This is my favorite part of the answer. Usually when people ask about why we go to church, they don’t expect this. However, this is a part of Paul’s response to the Ephesian believers. When Paul explains his role as emissary for Christ to the Gentiles, he notes that the purpose of his proclamation is “so that through the church the manifold wisdom of God might now be made known to the rulers and authorities in the heavenly places” (Eph 3:10). In other words, God’s design of the church shows off God’s wisdom to the watching “rulers and authorities in the heavenly places.” Who are the “rulers and authorities” that reside in the heavenly places? The use of these terms in Ephesians 1:21 and 6:12 indicate we are talking about spiritual beings (i.e., angels).

It could be that Paul is specifically targeting fallen angels here, but I think Paul is generic on purpose. Paul is saying that God’s wisdom is manifested in how the church exists to all of the watching heavenly realm (good angels and bad angels). In what way is wisdom manifested?

Well, think about it. When the church gathers, you have multiple ethnicities together. You have black-skinned, white-skinned, red-skinned, tan-skinned—you name it—the church is a hodge-podge if there ever was one! The point, of course, is that some of these people and ethnicities would have/should have hatred for one another. And yet, they are united by a common thread—the shared union in the death and resurrection of Christ. They come together and demonstrate the gospel is a world-wide solution, not partial solution.

So, in a very real sense, we must go to church in order to “show off” to the angels. We are a crucial part of the picture of redemption to the watching angels! We “show off” the fact that our God is an amazing God who has saved people from every tongue and every nation. He is not just a savior, He is the all-power Savior who is the only solution to sin for the entire world! And His salvation is effective, changing the very natures of those who embrace Him as Savior and Lord.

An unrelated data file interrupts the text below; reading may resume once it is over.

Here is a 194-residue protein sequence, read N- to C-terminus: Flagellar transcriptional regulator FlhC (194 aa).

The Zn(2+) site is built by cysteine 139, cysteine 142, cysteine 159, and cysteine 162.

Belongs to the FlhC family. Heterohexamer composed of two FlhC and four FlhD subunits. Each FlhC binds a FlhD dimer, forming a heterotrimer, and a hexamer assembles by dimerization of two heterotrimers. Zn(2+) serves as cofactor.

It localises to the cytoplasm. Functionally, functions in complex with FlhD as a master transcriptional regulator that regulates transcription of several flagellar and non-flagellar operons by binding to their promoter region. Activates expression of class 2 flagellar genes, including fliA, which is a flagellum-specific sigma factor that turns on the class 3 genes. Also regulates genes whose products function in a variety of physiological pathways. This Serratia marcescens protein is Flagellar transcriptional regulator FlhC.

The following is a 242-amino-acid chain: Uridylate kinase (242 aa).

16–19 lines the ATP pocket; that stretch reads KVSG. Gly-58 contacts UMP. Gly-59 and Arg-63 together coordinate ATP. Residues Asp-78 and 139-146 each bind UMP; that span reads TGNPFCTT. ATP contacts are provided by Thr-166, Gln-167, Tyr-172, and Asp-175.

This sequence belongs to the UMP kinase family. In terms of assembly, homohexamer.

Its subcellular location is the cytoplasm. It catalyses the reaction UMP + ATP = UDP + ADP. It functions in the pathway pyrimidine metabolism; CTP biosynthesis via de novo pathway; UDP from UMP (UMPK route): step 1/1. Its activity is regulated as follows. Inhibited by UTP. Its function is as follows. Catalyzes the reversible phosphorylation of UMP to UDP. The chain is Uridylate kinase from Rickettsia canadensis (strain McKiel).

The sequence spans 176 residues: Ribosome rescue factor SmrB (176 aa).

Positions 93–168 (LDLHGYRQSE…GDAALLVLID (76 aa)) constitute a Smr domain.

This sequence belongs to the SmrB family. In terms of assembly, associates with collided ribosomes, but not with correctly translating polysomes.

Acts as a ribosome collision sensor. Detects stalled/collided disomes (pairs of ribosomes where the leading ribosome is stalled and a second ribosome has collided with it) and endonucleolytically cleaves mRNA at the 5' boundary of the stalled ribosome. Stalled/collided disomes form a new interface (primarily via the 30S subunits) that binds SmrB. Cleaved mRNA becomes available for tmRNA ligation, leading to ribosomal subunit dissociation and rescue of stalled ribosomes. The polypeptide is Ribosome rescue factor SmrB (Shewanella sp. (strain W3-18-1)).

In sum, going to church is not just a mere suggestion but a biblical command that we must obey as believers. Gathering together as a church helps us to practice and obey other commands such as confronting one another over sin and living holy lives. Furthermore, going to church is not just for our own benefit, but it is also for the angels. Specifically, when we go to church (as we are commanded to do) we show off the manifold wisdom of God through the unity of His people from every tongue and nation. Asking about why we go to church is not a bad thing to ask. In fact, I love when people ask that question. However, we need to know the answer! And this is how I think we should answer this question.

Peter serves at Shepherd's Theological Seminary in Cary, NC as the professor of Old Testament and Biblical Languages. He loves studying the Bible and helping others understand it. He also runs The Bible Sojourner podcast and Youtube channel.

One Comment

  • Wout

    I’m from Belgium, and I was curious to find out about whether you have looked into keeping the 4th commandment, keeping the Sabbath. It is something that has been forgotten about even though the Bible never mentions that the Sabbath is not a holy day anymore. I hope you’ll find this as interesting as I do. I would also recommend checking out video’s from Lion and Lamb Ministries from Monte Judah and video’s from 119 Ministries, they have done very thorough research on the actual Hebrew meaning of the Bible, it is really cool. (btw fun fact my nephew has the same last name as you, it’s a Belgian last name so perhaps you have some roots her :))
    God bless!